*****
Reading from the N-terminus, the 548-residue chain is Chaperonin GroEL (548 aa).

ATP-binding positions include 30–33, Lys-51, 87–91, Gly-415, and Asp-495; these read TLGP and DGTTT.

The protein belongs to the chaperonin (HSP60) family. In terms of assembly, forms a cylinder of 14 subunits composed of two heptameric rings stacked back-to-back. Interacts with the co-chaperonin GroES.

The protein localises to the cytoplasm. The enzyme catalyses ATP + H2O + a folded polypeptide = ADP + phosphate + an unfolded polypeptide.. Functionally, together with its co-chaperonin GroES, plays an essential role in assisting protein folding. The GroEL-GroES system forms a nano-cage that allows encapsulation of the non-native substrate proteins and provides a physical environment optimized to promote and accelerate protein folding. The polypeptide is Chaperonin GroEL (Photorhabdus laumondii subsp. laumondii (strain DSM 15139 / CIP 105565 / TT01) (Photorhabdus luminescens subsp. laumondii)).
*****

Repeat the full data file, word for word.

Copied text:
Reading from the N-terminus, the 548-residue chain is Chaperonin GroEL (548 aa).

ATP-binding positions include 30–33, Lys-51, 87–91, Gly-415, and Asp-495; these read TLGP and DGTTT.

The protein belongs to the chaperonin (HSP60) family. In terms of assembly, forms a cylinder of 14 subunits composed of two heptameric rings stacked back-to-back. Interacts with the co-chaperonin GroES.

The protein localises to the cytoplasm. The enzyme catalyses ATP + H2O + a folded polypeptide = ADP + phosphate + an unfolded polypeptide.. Functionally, together with its co-chaperonin GroES, plays an essential role in assisting protein folding. The GroEL-GroES system forms a nano-cage that allows encapsulation of the non-native substrate proteins and provides a physical environment optimized to promote and accelerate protein folding. The polypeptide is Chaperonin GroEL (Photorhabdus laumondii subsp. laumondii (strain DSM 15139 / CIP 105565 / TT01) (Photorhabdus luminescens subsp. laumondii)).